Zeke and Jax are questioning/ doubtful of this assertion, stating the impact of the international monetary fund is seen in the next quarter.

Attendee backtracks, says it started in the 1950’s as a positive way of restructuring other nations, but the seeds and power structures were there for the future worker exploitation.

An accountant says the extremely high MTR created incentive for the wealthy to keep their money in investments and such in order to hold onto the wealth and pay fewer taxes. Further, many of the extremely wealthy began sequestering their money into the corporations they owned in order to grow their wealth in a non-taxable way — a move that led to the growth of the corporation.

Return to Presentation

Jax/Zeke take control of the discussion again and refocus on their lecture. They specifically address race, the Japanese internment and the dispossession of Japanese farms/ homes/ businesses occurred in this era. This was also when the rise of the Bracero Program occurred, a government program to bring in Mexican workers on temporary visas as farm and agricultural labor, which meant they could not unionize or their visas would be revoked and they would be deported.

Third Quarter | 1963-1988

Vietnam War; explosion of social justice movements (anti-war, Civil Rights, feminism); lack of access to gas lines and gas shortages; the oil embargo, massive inflation; 3 recessions in 12 years; Regan broke the unions (Air Traffic Controllers); corporations began getting involved in politics and policies.

The top 1% is angry about the high amount of taxes they’ve paid and their funding for social programs for poor people. Reagan tapped into this anger by introducing the myth of the Welfare queen and the claim that poor people were gaming the system. By feeding their anger, he gained their political and financial support. They used the Southern Strategy (racism) to get poor white people to vote against their own best interests. This was also when promotion of the “me” generation with an eye to reducing/ preventing social justice and student movements was strong. Reagan and his ilk introduced the concept of “Trickle Down Economics.” The popularity of this idea tied into the growth of the political ideal that all taxes are bad, no matter what. Historically, that was considered a very unpatriotic view, but Reagan and the angry wealthy introduced concepts like the Taxpayer Protection Pledge and financial deregulation with taxes as the bogeyman. This era also saw the war on drugs and resultant mass incarceration of minorities.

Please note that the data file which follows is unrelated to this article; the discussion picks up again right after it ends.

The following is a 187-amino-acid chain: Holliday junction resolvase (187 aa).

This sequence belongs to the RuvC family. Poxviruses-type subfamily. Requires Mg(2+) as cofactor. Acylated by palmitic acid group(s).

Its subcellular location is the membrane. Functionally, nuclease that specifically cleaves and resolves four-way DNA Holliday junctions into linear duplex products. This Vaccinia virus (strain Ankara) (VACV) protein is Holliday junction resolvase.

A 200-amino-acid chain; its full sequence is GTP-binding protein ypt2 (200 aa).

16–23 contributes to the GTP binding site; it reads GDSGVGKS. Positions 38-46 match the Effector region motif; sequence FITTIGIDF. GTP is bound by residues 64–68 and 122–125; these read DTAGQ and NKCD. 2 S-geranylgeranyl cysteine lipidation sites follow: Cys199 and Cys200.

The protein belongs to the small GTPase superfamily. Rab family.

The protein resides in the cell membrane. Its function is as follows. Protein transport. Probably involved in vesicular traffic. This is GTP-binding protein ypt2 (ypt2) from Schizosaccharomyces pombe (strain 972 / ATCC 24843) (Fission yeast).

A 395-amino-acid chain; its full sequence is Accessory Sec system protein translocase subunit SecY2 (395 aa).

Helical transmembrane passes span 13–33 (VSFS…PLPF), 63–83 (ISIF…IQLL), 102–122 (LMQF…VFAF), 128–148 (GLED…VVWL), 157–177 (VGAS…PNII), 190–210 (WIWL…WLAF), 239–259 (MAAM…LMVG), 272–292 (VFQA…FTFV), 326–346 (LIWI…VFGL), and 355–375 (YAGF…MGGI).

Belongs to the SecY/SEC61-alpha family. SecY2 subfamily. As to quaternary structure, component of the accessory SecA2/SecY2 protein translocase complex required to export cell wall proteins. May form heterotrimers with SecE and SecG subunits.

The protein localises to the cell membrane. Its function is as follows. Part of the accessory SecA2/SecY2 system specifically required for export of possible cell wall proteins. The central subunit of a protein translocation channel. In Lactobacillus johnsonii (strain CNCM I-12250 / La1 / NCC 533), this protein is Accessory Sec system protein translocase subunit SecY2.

During this time, the top MTR was as high as about 70% in the 1970s and as low as 60%. Unionization started the era at a high of 18-20%, but dipped as low as about 16% by the late 1980s. The amount of the nations wealth going to the top 1% was about 8-9%.

FOURTH QUARTER | 1988-2013

NAFTA, which connected to the international movement of exporting jobs. The repeal of Glass-Steagal in 1999, which led enabled financial institutions to get into their creative protections and risky investment strategies. The Tech Boom bubble and crash in the 1990s, and the mini bubble followed by the post 9/11 crash. 9/11, Iraq, and Afghanistan. The housing crash in 2008 — which was the single biggest decrease in wealth in the Black American community in the entire history of the US. Black American wealth had been seeing a steady increase/ dip/ increase pattern since 1964, and their wealth was primarily concentrated in housing and property. White people’s wealth tends to be more in investments. With the housing crash, Black Americans saw a 3-1 loss of wealth comparative to whites. Welfare reform in 1996, the restructuring of the bankruptcy laws, the Bush tax cuts, etc. etc. Lowest union enrollments ever, rising cost of tuition, and explosion of predatory lending practices.

In this time, the MRT has gone as high as 35% and as low as 25%. Income disparity has seen as much as 20% of social wealth go to the top 1%, and union membership has been as low as 10%.

Discussion | Personal Impact and Future Visions

XX:  Most concerned about tuition and the impact on students. She is going to increase her participation in social movements and protests.

XX:  Is union and is working on some union initiatives.

XY:  Social movement and justice are improving and there should be more change than ever, yet 53% of people still vote republican and he is confused.

Me:  Yay union, don’t throw baby out with bathwater, need to organize retail sector.

Class Goals

  • Work on local stuff like the initiative regarding Washington income tax.
  • Educate students on tax history, and keep learning for ourselves.
  • Figure out different way to fund education rather than through property taxes.
  • Get involved with tax reform movements.
  • Encourage financial literacy.
  • Educate and organize the youth.